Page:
Food science learning from home during COVID-19
Home from school? Learn science through food!
Our colleagues at 4-H have developed an entire food science curriculum for grades 6-12, covering baking, protein chemistry, fruits and vegetables, and food science careers. There are curriculum materials available for online purchase at their website, as well as informative videos, podcasts, glossaries, and links for free.
Frontiers for Young Minds is a real peer-reviewed science journal targeted to readers aged 8-12. If you're tired of textbooks, check out these articles related to food and agriculture written by scientists and reviewed by kids:
- A Delicious Story Made of Chocolate (Medina et al., 2020)
- How Do Fruits Ripen? (Moirangthem & Tucker, 2018)
- Is Throwing an Apple Core Out of the Car Littering?—Microbial Communities in Natural Composting (Albright & Martiny, 2018)
- Bacteria Have Superpowers to Recycle Soil Nutrients (Tapia-Torres & Morón-Cruz et al., 2019)
- What is the Nitrogen Cycle and Why Is It Key to Life? (Aczel, 2019)
- Break it Down! How Scientists are Making Fuel Out of Plants (Luterbacher & Luterbacher, 2015)
And to get your kids involved in a real science research project at home, see the NC State Wild Sourdough project below.
Food science learning for the adults in the crowd
You'll find some great geeky reading about all things fermented-- including microbe profiles and handy infographics-- at microbialfoods.org, a blog written by Tufts professor Ben Wolfe and writer/ cheese buyer Bronwen Percival.
North Carolina State University is offering a series of mini-seminars on "Fermentology: the applied ecology, evolution, history, and culture of fermented food", every week through August! The seminars are held online via Zoom, last only 20 minutes, and are targeted at a broad audience (you don't have to be a scientist!). Find details and online registration here, or watch past talks on the NC State Applied Ecology channel on YouTube.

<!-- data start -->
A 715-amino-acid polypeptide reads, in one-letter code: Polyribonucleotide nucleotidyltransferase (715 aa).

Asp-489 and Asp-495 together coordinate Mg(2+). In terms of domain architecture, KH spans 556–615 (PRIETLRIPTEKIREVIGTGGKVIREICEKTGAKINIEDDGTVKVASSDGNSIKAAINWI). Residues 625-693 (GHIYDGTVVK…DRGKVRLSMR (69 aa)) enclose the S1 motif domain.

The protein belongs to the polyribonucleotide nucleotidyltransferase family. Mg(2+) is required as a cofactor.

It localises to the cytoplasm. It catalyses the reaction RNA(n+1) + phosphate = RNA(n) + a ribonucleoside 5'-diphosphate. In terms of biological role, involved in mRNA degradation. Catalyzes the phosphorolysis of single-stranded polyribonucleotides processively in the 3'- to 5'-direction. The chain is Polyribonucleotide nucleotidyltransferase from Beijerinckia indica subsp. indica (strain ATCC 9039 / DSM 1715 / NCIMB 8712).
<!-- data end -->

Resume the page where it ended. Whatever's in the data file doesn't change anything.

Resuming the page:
Be a scientist at home: grow some wild sourdough to be part of a global research project!
The Dunn lab at NC State wants YOUR help with an enormous study they're conducting to understand how geography and flour type affect sourdough. Start a wild sourdough starter from scratch at home (it takes only a little more than 1 cup of flour, and you can use any kind!), make observations on its rising behavior, its sensory properties, and how it bakes, and send in your data to the Dunn Lab. You'll become part of an already-robust community they've founded around the science of sourdough. Find details on how to participate-- and even a teacher's guide to help you incorporate this activity into a science curriculum-- at their website.
Speaking of sourdough...
We here at the MFP program are aware that interest in sourdough is, um, rising. So here are a few extension-approved resources from our colleagues in other states, to give you an idea of what a diversity of information is out there!
- From University of Alaska Fairbanks:
how to start a starter, and recipes that use sourdough
- From North Carolina State University: resources on sourdough baking (even if you aren't participating in their research)
- From the University of Wyoming: on sourdough history
- From North Dakota State University: a simple recipe for whole-wheat sourdough starter
Can't bear to throw away the sourdough starter that gets discarded when you refresh yours? King Arthur Flour has you covered with some fantastic recipes for making use of that discarded starter. Cut down on food waste and conserve flour in these days when flour can be hard to come by!